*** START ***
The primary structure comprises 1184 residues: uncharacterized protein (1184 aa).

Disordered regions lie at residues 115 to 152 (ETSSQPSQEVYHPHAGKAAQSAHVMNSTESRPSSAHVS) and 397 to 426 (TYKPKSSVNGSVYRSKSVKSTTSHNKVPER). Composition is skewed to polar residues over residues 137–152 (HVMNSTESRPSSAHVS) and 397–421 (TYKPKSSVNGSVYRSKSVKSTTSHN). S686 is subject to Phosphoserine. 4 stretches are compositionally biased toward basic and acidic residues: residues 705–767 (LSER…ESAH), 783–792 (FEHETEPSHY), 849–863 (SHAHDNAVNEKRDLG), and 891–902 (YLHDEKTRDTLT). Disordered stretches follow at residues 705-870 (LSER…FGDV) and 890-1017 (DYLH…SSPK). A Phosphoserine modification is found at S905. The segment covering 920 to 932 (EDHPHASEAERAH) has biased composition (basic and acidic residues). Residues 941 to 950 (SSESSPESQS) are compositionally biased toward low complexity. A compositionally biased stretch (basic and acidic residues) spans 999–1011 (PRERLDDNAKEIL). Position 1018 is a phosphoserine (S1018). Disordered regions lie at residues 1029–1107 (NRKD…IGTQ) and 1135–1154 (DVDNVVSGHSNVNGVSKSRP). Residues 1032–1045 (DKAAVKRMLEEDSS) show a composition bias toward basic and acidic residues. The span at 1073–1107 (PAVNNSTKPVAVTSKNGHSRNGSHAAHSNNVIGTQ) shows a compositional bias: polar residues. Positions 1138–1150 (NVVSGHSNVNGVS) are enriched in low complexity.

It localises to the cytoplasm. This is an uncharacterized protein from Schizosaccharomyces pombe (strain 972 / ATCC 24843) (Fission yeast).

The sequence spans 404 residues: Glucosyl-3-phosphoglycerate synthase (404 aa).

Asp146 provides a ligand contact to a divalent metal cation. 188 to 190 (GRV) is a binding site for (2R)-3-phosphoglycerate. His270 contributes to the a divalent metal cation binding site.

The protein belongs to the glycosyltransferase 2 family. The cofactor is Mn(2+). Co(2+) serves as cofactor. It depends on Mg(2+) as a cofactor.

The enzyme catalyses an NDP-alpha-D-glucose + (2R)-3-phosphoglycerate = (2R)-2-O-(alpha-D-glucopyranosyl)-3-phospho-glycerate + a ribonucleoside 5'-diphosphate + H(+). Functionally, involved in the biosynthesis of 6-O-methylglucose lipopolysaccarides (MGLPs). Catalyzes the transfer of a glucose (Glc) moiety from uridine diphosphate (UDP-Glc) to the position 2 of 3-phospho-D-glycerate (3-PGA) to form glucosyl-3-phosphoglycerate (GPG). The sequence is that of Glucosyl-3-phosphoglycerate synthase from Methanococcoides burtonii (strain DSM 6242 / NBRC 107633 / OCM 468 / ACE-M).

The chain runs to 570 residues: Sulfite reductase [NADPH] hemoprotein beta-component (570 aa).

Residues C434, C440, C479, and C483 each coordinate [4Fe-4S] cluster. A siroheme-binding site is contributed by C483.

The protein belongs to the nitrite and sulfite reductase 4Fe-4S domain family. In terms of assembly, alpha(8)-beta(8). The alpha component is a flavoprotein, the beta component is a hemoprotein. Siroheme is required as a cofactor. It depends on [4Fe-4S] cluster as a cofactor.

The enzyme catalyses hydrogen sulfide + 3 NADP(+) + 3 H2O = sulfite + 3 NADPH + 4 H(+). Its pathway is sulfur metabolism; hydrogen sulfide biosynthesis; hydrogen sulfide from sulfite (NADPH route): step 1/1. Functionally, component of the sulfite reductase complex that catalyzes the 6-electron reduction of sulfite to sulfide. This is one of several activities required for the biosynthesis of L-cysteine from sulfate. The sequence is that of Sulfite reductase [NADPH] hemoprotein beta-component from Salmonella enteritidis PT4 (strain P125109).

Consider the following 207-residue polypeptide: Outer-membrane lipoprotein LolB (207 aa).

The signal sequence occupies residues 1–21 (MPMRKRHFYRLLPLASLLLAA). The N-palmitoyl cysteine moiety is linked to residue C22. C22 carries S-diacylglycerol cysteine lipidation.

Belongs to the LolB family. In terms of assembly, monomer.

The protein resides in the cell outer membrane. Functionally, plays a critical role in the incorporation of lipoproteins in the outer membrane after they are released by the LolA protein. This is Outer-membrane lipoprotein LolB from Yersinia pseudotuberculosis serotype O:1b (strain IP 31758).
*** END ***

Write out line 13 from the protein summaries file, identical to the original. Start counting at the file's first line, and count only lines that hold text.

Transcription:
The signal sequence occupies residues 1–21 (MPMRKRHFYRLLPLASLLLAA). The N-palmitoyl cysteine moiety is linked to residue C22. C22 carries S-diacylglycerol cysteine lipidation.